After reading Matt Taibbi’s second straight Rolling Stone column about the satanic conspiracy I am apparently working for here at the DLC, I’ve decided he’s a lot of fun, much like a particularly twisted roller coaster ride. You never quite know where he’s going next, but he gets there pretty fast, with all sorts of dizzying upside-down turns.Taibbi’s Big Insight, with which I suspect he will bludgeon readers regularly, is that American politics generally, and Democratic Party politics in particular, are fundamentally rigged by “the holy trinity of the American political establishment — big business, the major political parties and the commercial media.” In Taibbi-land, moreover, this Establishment is not simply benighted or corrupt; it is fundamentally determined to destroy democracy by denying actual voters any say in the political affairs of either party.And here’s where the roller coaster ride gains momentum. Taibbi goes off on a loop-de-loop suggesting that the Holy Trinity is the only thing standing between Hillary Clinton’s obscure primary opponent, Jonathan Tasini, and a Lamont-style upset. And then, suddenly, he goes upside-down:
It’s a simple formula for running one-half of American politics; you decide on John Kerry two years before the presidential vote, raise him $200 million bucks, and let CNN and The New York Times take care of any Howard Deans who might happen to pop up in the meantime.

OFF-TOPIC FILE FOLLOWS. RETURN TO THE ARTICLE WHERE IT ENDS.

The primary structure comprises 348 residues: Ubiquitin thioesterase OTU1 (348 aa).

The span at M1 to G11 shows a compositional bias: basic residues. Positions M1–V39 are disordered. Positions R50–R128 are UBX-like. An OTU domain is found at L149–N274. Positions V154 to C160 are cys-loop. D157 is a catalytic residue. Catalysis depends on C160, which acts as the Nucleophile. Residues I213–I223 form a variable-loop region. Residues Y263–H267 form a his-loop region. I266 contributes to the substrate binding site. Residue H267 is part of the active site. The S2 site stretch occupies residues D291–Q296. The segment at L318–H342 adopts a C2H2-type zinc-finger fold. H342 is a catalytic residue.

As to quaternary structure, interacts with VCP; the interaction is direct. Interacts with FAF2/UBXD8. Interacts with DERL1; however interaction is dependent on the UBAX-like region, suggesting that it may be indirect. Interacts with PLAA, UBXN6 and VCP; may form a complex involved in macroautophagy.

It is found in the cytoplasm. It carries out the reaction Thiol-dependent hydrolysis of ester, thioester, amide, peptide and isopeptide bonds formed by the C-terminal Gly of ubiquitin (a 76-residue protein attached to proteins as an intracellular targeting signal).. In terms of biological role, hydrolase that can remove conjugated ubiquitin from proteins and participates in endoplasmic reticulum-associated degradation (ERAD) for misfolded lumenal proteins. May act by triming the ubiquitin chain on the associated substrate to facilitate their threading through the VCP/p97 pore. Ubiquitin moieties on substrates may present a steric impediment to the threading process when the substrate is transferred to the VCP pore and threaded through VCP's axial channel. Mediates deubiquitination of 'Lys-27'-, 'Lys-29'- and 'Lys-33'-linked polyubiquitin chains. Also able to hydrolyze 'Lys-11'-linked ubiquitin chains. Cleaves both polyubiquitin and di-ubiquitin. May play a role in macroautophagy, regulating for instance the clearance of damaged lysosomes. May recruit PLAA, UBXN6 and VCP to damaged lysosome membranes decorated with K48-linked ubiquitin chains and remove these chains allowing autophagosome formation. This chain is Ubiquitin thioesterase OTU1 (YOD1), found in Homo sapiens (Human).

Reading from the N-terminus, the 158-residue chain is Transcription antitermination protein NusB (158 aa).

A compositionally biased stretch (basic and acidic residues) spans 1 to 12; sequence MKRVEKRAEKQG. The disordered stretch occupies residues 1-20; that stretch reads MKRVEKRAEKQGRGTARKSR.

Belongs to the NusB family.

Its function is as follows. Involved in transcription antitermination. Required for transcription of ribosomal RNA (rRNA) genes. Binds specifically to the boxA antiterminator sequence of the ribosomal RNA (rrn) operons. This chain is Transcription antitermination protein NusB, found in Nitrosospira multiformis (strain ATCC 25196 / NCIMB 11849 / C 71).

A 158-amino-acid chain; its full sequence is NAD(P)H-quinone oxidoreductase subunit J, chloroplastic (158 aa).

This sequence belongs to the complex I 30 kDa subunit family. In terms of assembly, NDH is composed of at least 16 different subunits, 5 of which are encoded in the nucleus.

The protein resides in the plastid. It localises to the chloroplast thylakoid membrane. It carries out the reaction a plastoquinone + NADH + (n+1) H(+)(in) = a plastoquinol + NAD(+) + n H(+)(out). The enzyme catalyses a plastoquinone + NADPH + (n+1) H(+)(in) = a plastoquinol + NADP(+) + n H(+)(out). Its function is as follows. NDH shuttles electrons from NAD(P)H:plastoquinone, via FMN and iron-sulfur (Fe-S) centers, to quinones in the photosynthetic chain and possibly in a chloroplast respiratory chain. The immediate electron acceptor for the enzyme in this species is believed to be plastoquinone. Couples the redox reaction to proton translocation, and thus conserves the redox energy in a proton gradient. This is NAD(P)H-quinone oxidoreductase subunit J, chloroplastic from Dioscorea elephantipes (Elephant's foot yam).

The People, according to Taibbi’s logic, would have chosen Dean as the Democratic nominee if the Holy Trinity had not already decided on Kerry.This hypothesis is pretty interesting, to say the least. Maybe I’m just old and have a fading memory, but I seem to recall a very different situation in late 2003, the period just before The People had any say over the Democratic nomination for president in 2004–when the Holy Trinity really had a lot of power, and it was all about buzz and conventional wisdom and money.This last, pre-voter phase of the nomination contest was actually the high point of the Dean campaign and the low point of the Kerry campaign. Unless I’m just imagining this, Dean was kicking butt on the money front; he was raking in endorsements; the mainstream media had all but crowned him as the nominee; even Al From and Bruce Reed felt compelled to make it clear they would loyally support him if he won. Kerry had been gleefully, joyously left for dead by a Media Establishment that never liked him to begin with. Those bigfoot political reporters who had not already called the nomination for Dean, before a single vote was cast, were hyping Edwards or Clark.Then the Iowa Caucuses happened, in a state and on a terrain that were entirely friendly to the kind of activist-based, antiwar, energized People Power of the Dean campaign. Yet the Doctor began his decline while John Kerry rose from the dead. You’d have to be stone crazy to think the Holy Trinity scripted this series of events two years in advance.Don’t get me wrong: I’m not bashing Dean here. His 2003-2004 take on Iraq–it was a mistake, but one that the U.S. was morally required to carry through to victory–would today put him on the right wing of Democratic opinion on the war. Moreover, Dean’s campaign was very important in changing how campaigns are organized, run and financed, largely for the better. We’ll never know whether he would have been a better general election candidate than Kerry.But what we do know is that for whatever reason, the Democratic electorate consistently chose John Kerry over Howard Dean, even when money, media, and the party establishment dictated otherwise. And we also know that people like Matt Taibbi who respect The People when they agree with him, and consider them disenfranchised and deluded when they don’t, are just as elitist as anybody in DC. But Matt has to take us on quite a crazy ride to square that particular circle.